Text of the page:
Kerry blasts Iranian election maneuvering

Associated Press
U.S. Secretary of State John Kerry shakes hands with Israeli President Shimon Peres in Jerusalem, Israel, Thursday, May 23, 2013. The US and Israel raised hopes Thursday for a restart of the Middle East peace process, despite little tangible progress so far from Kerry's two-month-old effort to get Israelis and Palestinians back to the negotiating table.  (AP Photo/Jim Young, Pool)
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U.S. Secretary of State John Kerry shakes hands with Israeli President Shimon Peres in Jerusalem, Israel, Thursday, May 23, 2013. The US and Israel raised hopes Thursday for a restart of the Middle East peace process, despite little tangible progress so far from Kerry's two-month-old effort to get Israelis and Palestinians back to the negotiating table. (AP Photo/Jim Young, Pool)

TEL AVIV, Israel (AP) — U.S. Secretary of State John Kerry harshly criticized Iranian authorities on Friday for eliminating hundreds of presidential candidates, suggesting that Tehran is standing in the way of legitimate, representative democracy.

Among those disqualified earlier this week by Iran's Guardian Council was former President Akbar Hashemi Rafsanjani.

The purge was seen as a demoralizing blow to pro-reform groups, and Kerry declared himself "amazed" by a process under which an unelected body, accountable to no one, picked candidates "based solely on who represents the regime's interests, rather than who might represent some different point of view from the Iranian people."

"That is hardly an election by which most people in most countries judge free, fair and accessible, accountable elections," Kerry told reporters in Tel Aviv after two days of talks with Israeli and Palestinian leaders. "The lack of transparency makes it highly unlikely that that slate of candidates is either going to represent the broad will of the iranian people, or represent a change."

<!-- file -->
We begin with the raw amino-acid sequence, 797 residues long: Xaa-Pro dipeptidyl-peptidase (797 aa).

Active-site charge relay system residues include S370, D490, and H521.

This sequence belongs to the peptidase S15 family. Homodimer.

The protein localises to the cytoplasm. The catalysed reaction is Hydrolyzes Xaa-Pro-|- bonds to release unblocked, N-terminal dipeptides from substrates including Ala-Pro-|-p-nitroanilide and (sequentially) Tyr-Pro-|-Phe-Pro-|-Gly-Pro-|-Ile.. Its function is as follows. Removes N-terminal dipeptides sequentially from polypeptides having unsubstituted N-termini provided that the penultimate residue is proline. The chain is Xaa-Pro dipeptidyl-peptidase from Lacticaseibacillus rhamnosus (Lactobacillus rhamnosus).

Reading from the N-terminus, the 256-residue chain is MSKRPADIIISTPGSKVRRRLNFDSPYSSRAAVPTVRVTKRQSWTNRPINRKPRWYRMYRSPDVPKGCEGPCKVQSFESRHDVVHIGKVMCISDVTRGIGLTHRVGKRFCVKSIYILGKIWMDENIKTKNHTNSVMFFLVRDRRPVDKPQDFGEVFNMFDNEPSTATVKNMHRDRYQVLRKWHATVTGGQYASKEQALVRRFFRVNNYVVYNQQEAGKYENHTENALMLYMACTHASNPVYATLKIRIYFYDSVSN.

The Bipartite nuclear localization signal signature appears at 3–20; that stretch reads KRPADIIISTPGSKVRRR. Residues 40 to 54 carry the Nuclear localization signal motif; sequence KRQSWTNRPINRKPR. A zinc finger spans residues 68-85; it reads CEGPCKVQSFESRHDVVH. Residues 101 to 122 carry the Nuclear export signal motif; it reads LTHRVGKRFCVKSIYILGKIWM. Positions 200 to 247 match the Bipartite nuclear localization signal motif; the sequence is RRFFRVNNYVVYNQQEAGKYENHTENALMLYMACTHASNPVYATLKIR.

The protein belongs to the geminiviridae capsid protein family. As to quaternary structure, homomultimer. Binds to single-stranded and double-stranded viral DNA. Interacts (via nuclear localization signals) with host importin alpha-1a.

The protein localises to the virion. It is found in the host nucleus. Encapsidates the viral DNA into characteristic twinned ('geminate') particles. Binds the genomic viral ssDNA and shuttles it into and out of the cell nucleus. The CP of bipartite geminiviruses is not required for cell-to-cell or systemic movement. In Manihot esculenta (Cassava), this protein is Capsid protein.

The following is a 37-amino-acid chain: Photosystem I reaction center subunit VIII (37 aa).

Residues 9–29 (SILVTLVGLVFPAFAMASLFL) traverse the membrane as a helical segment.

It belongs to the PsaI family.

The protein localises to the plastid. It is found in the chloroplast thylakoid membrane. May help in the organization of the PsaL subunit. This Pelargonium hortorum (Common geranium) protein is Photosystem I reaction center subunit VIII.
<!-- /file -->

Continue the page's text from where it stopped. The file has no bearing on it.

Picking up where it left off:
Kerry also addressed the shared U.S.-Israeli concern over Iran's nuclear program, a major element of his talks with Prime Minister Benjamin Netanyahu and President Shimon Peres.

Addressing a recent report of the U.N. nuclear agency that was highly critical of Iran, Kerry said the U.S. still hoped that the Islamic republic's leadership would enter serious negotiations over its nuclear program.

The U.S., Israel and its partners fear Iran may be trying to develop nuclear weapons. The Islamic republic insists it is only enriching uranium for peaceful energy and medical research purposes.

"The clock is clearly ticking," Kerry said. "Our hope is for the sake of the region, the world and the Iranian people themselves that we can have a peaceful resolution. But it is going to have to be demonstrated much more affirmatively than it has been to date that Iran is interested in that kind of solution and that they are indeed prepared to prove that their program is peaceful."

In addition to his criticism of the election process, Kerry lamented "troubling signs" that the Iranian government is cutting off Internet access to stifle criticism of how candidates were chosen.

"Ultimately the Iranian people will be prevented not only from choosing someone who might reflect their point of view, but also taking part in a way that is essential to a kind of legitimate democracy," he said.

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